Anakin Skywalker. Just saying the name probably made 10,000,000 or more things pop into your head. Hero. Villain. Teacher. Killer. Jedi. Sith. Great arc. Terrible storytelling. But what matters most about is character is probably the fact that he is a reflection of our greatest shortcomings.
Let’s first look at the most important part of characters when it comes to story: motivation. We’ve all read, listened to, and/or seen far too many stories where the characters have as much motivation as the Tatooine has snow. It is a miserable experience. Anakin, however, has a powerful, and believable, motivation. His love for Padme is part of that, but she is really just a placeholder. His deep, burning motivation is to be a loved and fully realized person.
Think about it. He starts as a slave and he ends as a slave. The whole journey in between is really trying to figure out where he fits into the galaxy. Is he a lover, a Jedi, or something else entirely? He never really figures out until he meets Luke, and realizes that his true purpose is found in his son (and hopefully his daughter, too, although we never get to see it). But to say that Anakin is without motivation is a fallacy.
Now let’s look at the steps of his fall. First of all, there is his desire to not be a slave. This is extremely relatable because of the current crisis the world has with addictive behaviors. Immediately our mind jumps to drugs and alcohol, but the reality is that the evil of addiction hides in even darker corners. Eating disorders have seen a great rise since 1950, in both males and females. And how many hours a week do we binge watch television? Oh, and let us not forget about the almighty social media! Please know I am not condemning, for I am as guilty, or guiltier, than the next. But we cannot deny that, if we are not careful, we can become as much slaves to our behavior and our stuff as Anakin was to Watto.
When he finally escapes his slavery, he begins to chase his dreams. As many of us would. However, what happens when things get tough for Anakin? He tries to fill the void. With Padme. With power. With Palpatine.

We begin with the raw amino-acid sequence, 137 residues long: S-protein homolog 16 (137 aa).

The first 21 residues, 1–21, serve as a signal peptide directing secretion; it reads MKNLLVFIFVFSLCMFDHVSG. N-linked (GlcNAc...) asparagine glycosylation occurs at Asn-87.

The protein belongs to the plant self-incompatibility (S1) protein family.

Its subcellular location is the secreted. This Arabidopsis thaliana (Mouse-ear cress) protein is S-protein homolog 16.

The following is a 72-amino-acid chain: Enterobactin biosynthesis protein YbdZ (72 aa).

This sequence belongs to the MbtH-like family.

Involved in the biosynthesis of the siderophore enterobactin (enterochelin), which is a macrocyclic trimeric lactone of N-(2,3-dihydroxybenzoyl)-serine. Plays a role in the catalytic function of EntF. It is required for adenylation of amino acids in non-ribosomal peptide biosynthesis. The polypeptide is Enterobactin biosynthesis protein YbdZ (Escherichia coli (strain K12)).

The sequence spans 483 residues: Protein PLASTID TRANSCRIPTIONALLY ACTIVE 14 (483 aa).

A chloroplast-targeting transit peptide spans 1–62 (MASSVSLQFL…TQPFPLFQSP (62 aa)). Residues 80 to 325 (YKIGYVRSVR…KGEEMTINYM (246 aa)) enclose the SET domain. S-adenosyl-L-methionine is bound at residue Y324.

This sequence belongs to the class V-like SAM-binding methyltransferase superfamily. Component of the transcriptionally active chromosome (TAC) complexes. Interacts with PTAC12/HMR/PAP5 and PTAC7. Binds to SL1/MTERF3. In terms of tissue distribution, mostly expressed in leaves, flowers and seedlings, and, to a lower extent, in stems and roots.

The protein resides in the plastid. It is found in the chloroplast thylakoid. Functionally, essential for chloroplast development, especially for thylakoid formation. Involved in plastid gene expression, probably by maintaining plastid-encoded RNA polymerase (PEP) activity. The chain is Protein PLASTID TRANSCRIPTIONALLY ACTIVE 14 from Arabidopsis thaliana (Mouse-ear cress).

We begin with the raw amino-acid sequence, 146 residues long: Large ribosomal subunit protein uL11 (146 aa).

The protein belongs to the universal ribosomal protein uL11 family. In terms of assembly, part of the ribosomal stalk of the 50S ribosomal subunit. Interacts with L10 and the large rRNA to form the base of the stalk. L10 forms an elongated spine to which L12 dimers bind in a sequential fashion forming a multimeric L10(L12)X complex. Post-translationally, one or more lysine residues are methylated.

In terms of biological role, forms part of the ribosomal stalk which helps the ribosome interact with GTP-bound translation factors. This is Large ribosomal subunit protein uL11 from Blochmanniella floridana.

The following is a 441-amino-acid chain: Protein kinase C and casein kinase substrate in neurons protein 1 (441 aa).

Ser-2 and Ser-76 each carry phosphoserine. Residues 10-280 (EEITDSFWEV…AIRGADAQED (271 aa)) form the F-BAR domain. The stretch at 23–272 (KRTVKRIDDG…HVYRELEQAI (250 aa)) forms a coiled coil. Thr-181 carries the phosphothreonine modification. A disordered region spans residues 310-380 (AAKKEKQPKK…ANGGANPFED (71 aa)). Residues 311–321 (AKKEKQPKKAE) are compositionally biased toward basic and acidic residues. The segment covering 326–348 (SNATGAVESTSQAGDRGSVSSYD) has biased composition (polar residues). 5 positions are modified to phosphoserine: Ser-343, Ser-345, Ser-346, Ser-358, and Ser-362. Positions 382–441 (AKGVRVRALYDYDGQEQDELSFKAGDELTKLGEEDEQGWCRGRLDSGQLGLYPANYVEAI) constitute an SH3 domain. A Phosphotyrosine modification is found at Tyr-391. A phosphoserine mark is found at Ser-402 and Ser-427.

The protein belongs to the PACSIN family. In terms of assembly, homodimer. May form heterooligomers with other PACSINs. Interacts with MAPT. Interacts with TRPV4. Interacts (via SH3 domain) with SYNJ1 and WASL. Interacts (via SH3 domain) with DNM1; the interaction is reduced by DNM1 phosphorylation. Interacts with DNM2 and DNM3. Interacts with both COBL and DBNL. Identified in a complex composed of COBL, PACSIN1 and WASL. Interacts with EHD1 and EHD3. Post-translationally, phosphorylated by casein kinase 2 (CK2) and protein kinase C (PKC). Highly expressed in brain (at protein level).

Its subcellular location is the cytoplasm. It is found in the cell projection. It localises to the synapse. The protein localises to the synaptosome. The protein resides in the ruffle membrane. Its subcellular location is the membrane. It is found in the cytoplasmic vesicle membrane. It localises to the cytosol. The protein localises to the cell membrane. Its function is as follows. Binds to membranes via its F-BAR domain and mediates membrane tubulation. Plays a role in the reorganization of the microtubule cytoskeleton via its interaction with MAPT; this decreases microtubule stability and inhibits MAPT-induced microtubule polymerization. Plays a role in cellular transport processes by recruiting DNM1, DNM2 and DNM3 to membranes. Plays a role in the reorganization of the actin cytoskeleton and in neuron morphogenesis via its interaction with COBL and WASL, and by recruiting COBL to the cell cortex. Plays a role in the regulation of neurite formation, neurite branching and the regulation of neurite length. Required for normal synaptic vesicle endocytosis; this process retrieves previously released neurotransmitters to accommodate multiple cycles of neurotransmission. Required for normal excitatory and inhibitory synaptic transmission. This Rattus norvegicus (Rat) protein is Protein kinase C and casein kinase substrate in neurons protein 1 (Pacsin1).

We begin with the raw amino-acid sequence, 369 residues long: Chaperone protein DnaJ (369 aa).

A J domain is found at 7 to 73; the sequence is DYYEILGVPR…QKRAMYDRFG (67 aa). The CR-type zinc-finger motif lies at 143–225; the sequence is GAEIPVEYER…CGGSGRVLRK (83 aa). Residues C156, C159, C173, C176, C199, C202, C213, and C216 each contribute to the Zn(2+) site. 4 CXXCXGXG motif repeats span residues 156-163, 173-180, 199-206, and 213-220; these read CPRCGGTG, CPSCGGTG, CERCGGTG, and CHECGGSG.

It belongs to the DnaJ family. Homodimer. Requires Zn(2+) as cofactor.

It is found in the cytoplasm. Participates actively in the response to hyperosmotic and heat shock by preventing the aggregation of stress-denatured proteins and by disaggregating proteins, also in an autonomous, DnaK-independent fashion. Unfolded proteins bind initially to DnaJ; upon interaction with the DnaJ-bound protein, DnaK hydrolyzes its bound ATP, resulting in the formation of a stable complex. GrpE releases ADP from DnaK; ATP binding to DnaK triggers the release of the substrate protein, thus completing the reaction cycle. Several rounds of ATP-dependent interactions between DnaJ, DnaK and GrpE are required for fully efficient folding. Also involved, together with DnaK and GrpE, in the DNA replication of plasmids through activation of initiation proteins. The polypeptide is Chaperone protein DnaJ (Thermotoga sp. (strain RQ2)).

Speaking as someone who has struggled with the addictive behaviors that enslaved me to an eating disorder, I can say that this is a very true characterization. When I was in recovery and could not exercise, which I used to do between two and four hours a day, I needed to fill that void. Fortunately I made the healthy choice and invested that time in read and watch movies, learning how to tell stories and improve skills that were important to me. But I also had people around me who supported me in the way I needed it. The same cannot be said for Anakin, who was stuck in the “dogmatic view of the Jedi” and never allowed to really become his own man because he had to be The Chosen One.
And when things got tough? Anakin ran. Many of us run. We move to new towns, screen phone calls, avoid that uncomfortable conversation with our significant other. Which usually leads us right back where we don’t want to be: as a slave. Anakin went from being a slave of Watto, to a slave of the Jedi and their prophecy, to a slave of Palpatine’s. All because he did not want to really confront the inner conflict he was having. He needed to be gazing in the mirror a lot more than he needed to be looking out that window in the Jedi Temple.
In fact, maybe we need to look in the mirror too.
8 thoughts on “The Plank in Your Eye”
Very good article. Very good coverage of Anakin’s issues.
To me, Anakin’s issues were a reflection of the other characters’ issues.
I’d say more a reaction to the other character’s kisses rather than a reflection.
“terrible storytelling”??? What’s up with that?
That’s some people’s opinion… personally I love the story of Anakin.
good article and nice one to read
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